The Earl of Lennox

Malcolm Earl of Lennox (1264-1333) the fifth Earl of Lennox owned much of the land around Dumbarton and Cardross. Joined The Bruce in 1305.

The Earl of Lennox


One of the Bannockburn commanders, he covered the ground before him with caltrops ( spiked metal shards which acted as primitive landmines) stopping the English horses from charging his men. He fought deep into his old age before dying at 69 at the battle of Halidon hill.

Clan History

Malcolm the fifth Earl of Lennox (1264-1333) His estates covered most of Dunbartonshire and parts of West Stirlingshire. His great-grandfather owned Dumbarton Castle until 1232 AD when it was taken from him by Alexander II. His land included The Trossachs and Loch Lomond. He became the Earl in 1303 only after being forced to agree that King Edward the first of England was his rightful king. He never forgot this injustice and, with the Earl of Atholl, was the first nobleman of Scotland to swear allegiance to King Robert Bruce in 1306.

Like his father, Malcolm (fourth Earl) who supported The Bruce and Wallace in their causes. He was eager to see a true Scottish King on the throne. The Clan Pharlan (who would become Macfarlane) had been created by his great-uncle Gilchrist and had always fought by the side of the Lennox Earls. This meant that Malcolm could already bring a whole clan of warriors to fight at King Roberts’s side. Unfortunately King Robert was defeated in a skirmish at Methven which forced his remaining followers to head to the Lennox lands in the west. After seeing the Lennox contingent at Methven and learning of Malcolm's true loyalties, the English King gave the Lennox lands to Sir John de Menteith, the man who betrayed William Wallace.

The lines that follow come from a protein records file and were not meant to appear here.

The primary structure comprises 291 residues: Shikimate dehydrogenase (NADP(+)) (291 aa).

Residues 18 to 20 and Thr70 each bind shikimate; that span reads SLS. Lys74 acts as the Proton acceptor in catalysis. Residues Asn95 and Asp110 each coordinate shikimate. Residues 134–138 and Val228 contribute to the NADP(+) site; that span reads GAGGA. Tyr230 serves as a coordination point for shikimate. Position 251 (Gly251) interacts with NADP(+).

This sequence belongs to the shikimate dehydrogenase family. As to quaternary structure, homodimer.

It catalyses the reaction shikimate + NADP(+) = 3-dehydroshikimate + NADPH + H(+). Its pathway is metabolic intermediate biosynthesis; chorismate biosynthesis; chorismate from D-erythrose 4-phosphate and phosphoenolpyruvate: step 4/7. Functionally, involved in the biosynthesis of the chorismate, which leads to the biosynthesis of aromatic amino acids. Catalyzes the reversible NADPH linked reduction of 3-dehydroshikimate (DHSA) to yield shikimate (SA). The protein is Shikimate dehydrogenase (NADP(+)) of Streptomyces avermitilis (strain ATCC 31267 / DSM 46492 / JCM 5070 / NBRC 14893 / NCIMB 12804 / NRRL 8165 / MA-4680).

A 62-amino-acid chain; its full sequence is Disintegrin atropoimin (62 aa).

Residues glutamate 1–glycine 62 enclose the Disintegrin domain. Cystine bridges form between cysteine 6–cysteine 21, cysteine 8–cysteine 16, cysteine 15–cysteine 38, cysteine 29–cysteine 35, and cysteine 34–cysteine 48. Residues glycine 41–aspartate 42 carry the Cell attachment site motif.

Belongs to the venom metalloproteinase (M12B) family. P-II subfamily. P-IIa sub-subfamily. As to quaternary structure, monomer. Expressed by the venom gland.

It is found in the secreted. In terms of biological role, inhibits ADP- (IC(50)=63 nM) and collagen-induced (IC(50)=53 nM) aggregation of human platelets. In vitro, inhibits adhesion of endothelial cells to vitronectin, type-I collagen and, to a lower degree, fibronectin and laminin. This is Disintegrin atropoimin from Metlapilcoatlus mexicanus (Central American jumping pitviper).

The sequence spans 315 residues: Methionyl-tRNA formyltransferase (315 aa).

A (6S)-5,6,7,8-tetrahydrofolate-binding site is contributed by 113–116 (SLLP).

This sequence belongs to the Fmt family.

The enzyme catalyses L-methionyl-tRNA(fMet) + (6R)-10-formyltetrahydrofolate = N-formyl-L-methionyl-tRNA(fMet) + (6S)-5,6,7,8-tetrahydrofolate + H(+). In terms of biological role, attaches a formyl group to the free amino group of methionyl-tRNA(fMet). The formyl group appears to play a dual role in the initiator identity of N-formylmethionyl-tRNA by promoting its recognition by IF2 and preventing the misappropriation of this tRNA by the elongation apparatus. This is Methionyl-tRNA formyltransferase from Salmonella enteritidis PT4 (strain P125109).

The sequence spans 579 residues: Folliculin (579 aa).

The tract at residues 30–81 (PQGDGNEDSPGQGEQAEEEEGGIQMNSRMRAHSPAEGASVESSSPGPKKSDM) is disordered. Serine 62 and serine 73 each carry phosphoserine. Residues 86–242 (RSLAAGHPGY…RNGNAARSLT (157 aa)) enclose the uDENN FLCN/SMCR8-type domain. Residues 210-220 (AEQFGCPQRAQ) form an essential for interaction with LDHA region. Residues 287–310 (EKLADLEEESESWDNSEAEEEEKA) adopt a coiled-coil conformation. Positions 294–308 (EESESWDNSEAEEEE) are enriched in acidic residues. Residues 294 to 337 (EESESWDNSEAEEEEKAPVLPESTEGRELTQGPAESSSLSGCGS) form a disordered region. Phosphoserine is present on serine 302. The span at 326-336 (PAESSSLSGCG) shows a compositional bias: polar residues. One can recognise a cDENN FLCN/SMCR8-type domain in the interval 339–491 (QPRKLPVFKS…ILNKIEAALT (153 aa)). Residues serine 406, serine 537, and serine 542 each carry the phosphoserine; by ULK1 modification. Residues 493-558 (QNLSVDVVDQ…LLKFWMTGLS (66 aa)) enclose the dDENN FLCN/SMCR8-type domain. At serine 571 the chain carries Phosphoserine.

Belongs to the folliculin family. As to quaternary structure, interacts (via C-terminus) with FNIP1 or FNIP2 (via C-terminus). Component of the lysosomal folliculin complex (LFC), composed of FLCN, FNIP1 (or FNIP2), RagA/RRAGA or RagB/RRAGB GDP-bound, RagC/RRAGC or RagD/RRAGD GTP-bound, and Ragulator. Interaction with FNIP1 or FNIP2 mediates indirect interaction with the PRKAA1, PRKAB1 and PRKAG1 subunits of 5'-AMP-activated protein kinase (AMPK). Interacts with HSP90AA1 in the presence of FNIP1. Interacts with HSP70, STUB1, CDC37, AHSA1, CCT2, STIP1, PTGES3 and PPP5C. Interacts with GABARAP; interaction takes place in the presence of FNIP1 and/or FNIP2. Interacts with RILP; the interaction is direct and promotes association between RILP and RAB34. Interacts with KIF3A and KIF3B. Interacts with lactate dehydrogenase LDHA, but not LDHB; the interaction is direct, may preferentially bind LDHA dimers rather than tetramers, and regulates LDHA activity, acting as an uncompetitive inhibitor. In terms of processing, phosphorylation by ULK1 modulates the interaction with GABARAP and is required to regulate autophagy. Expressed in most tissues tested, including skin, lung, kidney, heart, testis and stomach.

When the call to arms came for the most renowned confrontation in Scottish military history, Earl Malcolm led the Clan Pharlan and his other supporters to fight with the King's brother Edward on the right flank of the army. Joining them were men of Angus, Buchan, Mar and Strathearn making a total of eighteen hundred infantrymen. Earl Malcolm led six hundred of these, but before taking command he advised King Robert Bruce to scatter caltrops, which were pointed metal shards, as a primitive minefield to further slow the advance of the English cavalry. This would allow the Schiltrons (Scottish pike companies) to take down the English with little effort.




Even when the Battle of Bannockburn was fought the Earl of Lennox was fifty years old, in the following years King Robert purchased Dumbarton Castle with lands formerly belonging to Earl Malcolm. King Robert was unwilling to trade with Menteith, the betrayer of Wallace, but Earl Malcolm convinced him that the impregnable fortress, which had held out even after Bannockburn, was worth the price. So the Earl traded some of his own ancestral lands for the good of the kingdom, but this was not his last gesture for Scotland. At the age of sixty-nine he led his followers yet again into battle at Halidon Hill where he died, a true servant to his country to the last.